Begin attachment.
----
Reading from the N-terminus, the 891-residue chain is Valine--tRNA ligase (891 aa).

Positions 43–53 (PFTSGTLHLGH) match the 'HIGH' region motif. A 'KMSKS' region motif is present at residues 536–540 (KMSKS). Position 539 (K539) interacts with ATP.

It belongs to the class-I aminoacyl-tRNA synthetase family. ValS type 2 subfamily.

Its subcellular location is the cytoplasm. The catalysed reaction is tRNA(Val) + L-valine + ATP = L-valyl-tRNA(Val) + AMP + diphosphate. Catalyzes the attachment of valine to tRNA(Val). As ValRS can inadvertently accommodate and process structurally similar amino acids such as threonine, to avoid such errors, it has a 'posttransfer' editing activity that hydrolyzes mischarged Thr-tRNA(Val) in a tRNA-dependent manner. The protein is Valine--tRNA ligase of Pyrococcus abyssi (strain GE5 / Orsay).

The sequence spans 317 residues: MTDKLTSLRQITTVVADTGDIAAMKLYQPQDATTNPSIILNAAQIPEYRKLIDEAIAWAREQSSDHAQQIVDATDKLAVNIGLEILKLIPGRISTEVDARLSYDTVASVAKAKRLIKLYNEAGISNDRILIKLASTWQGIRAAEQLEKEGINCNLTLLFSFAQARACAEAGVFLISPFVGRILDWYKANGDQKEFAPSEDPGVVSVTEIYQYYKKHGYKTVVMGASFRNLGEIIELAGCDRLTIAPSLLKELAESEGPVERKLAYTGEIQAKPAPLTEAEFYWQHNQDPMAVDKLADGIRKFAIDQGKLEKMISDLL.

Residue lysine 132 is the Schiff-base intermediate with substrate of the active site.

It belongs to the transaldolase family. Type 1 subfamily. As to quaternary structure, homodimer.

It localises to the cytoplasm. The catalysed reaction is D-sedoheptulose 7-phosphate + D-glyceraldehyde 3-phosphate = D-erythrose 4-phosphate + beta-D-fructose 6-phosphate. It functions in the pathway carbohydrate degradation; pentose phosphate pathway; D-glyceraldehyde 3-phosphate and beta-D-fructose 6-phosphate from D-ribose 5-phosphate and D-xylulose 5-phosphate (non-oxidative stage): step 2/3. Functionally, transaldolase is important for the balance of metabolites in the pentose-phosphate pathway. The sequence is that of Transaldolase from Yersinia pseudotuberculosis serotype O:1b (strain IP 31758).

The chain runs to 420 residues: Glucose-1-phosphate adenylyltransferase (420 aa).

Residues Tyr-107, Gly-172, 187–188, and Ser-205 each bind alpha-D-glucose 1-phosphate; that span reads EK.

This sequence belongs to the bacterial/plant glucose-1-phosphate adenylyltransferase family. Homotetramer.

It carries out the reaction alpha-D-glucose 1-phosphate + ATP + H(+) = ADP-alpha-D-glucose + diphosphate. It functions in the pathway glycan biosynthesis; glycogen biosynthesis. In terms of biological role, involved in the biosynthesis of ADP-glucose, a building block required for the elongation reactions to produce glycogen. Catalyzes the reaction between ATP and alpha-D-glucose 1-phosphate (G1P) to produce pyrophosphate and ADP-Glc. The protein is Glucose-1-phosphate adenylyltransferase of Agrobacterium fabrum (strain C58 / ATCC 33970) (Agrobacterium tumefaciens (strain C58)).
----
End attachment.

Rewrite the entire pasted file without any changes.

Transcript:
Reading from the N-terminus, the 891-residue chain is Valine--tRNA ligase (891 aa).

Positions 43–53 (PFTSGTLHLGH) match the 'HIGH' region motif. A 'KMSKS' region motif is present at residues 536–540 (KMSKS). Position 539 (K539) interacts with ATP.

It belongs to the class-I aminoacyl-tRNA synthetase family. ValS type 2 subfamily.

Its subcellular location is the cytoplasm. The catalysed reaction is tRNA(Val) + L-valine + ATP = L-valyl-tRNA(Val) + AMP + diphosphate. Catalyzes the attachment of valine to tRNA(Val). As ValRS can inadvertently accommodate and process structurally similar amino acids such as threonine, to avoid such errors, it has a 'posttransfer' editing activity that hydrolyzes mischarged Thr-tRNA(Val) in a tRNA-dependent manner. The protein is Valine--tRNA ligase of Pyrococcus abyssi (strain GE5 / Orsay).

The sequence spans 317 residues: MTDKLTSLRQITTVVADTGDIAAMKLYQPQDATTNPSIILNAAQIPEYRKLIDEAIAWAREQSSDHAQQIVDATDKLAVNIGLEILKLIPGRISTEVDARLSYDTVASVAKAKRLIKLYNEAGISNDRILIKLASTWQGIRAAEQLEKEGINCNLTLLFSFAQARACAEAGVFLISPFVGRILDWYKANGDQKEFAPSEDPGVVSVTEIYQYYKKHGYKTVVMGASFRNLGEIIELAGCDRLTIAPSLLKELAESEGPVERKLAYTGEIQAKPAPLTEAEFYWQHNQDPMAVDKLADGIRKFAIDQGKLEKMISDLL.

Residue lysine 132 is the Schiff-base intermediate with substrate of the active site.

It belongs to the transaldolase family. Type 1 subfamily. As to quaternary structure, homodimer.

It localises to the cytoplasm. The catalysed reaction is D-sedoheptulose 7-phosphate + D-glyceraldehyde 3-phosphate = D-erythrose 4-phosphate + beta-D-fructose 6-phosphate. It functions in the pathway carbohydrate degradation; pentose phosphate pathway; D-glyceraldehyde 3-phosphate and beta-D-fructose 6-phosphate from D-ribose 5-phosphate and D-xylulose 5-phosphate (non-oxidative stage): step 2/3. Functionally, transaldolase is important for the balance of metabolites in the pentose-phosphate pathway. The sequence is that of Transaldolase from Yersinia pseudotuberculosis serotype O:1b (strain IP 31758).

The chain runs to 420 residues: Glucose-1-phosphate adenylyltransferase (420 aa).

Residues Tyr-107, Gly-172, 187–188, and Ser-205 each bind alpha-D-glucose 1-phosphate; that span reads EK.

This sequence belongs to the bacterial/plant glucose-1-phosphate adenylyltransferase family. Homotetramer.

It carries out the reaction alpha-D-glucose 1-phosphate + ATP + H(+) = ADP-alpha-D-glucose + diphosphate. It functions in the pathway glycan biosynthesis; glycogen biosynthesis. In terms of biological role, involved in the biosynthesis of ADP-glucose, a building block required for the elongation reactions to produce glycogen. Catalyzes the reaction between ATP and alpha-D-glucose 1-phosphate (G1P) to produce pyrophosphate and ADP-Glc. The protein is Glucose-1-phosphate adenylyltransferase of Agrobacterium fabrum (strain C58 / ATCC 33970) (Agrobacterium tumefaciens (strain C58)).